From Latin trivia, plural of trivium (“place where three roads meet”). The term came to be used for any public place, and then for anything commonplace. Furthermore, because the beginners course at university was called trivium, the word came to be used only anything basic, simple and "trivial" (quod vide).
trivia (plural trivia)
- insignificant trifles of little importance, especially items of unimportant information
- These trivia take up too much of the day.
- This trivia takes up too much of the day.
- A quiz game that involves obscure facts.
- I joined the trivia club this semester!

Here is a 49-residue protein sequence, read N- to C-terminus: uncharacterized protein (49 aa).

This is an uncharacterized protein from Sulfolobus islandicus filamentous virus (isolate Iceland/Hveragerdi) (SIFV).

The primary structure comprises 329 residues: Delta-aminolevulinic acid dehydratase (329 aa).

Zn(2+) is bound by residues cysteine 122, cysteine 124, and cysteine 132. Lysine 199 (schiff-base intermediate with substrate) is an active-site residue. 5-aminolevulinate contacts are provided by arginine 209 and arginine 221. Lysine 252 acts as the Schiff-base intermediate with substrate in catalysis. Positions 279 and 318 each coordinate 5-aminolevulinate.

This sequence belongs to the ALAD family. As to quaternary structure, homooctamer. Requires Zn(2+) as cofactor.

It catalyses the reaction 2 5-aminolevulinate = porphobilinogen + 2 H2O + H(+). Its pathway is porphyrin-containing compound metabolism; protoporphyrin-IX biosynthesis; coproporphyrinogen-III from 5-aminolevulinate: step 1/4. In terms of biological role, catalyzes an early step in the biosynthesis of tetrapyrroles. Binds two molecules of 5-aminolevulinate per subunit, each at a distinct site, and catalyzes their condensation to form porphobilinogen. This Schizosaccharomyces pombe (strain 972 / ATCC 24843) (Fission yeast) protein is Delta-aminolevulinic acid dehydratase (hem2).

- Plural form of trivium
- Formerly, as word derived from a Latin plural, trivia required a plural verb, as in the first usage example above. Most modern authorities accept a singular verb, and this may be the preferred usage in the US. The game (2) is always regarded as a singular noun.
- nominative feminine singular of trivius
- nominative neuter plural of trivius
- accusative neuter plural of trivius
- vocative feminine singular of trivius
- vocative neuter plural of trivius
- ablative feminine singular of trivius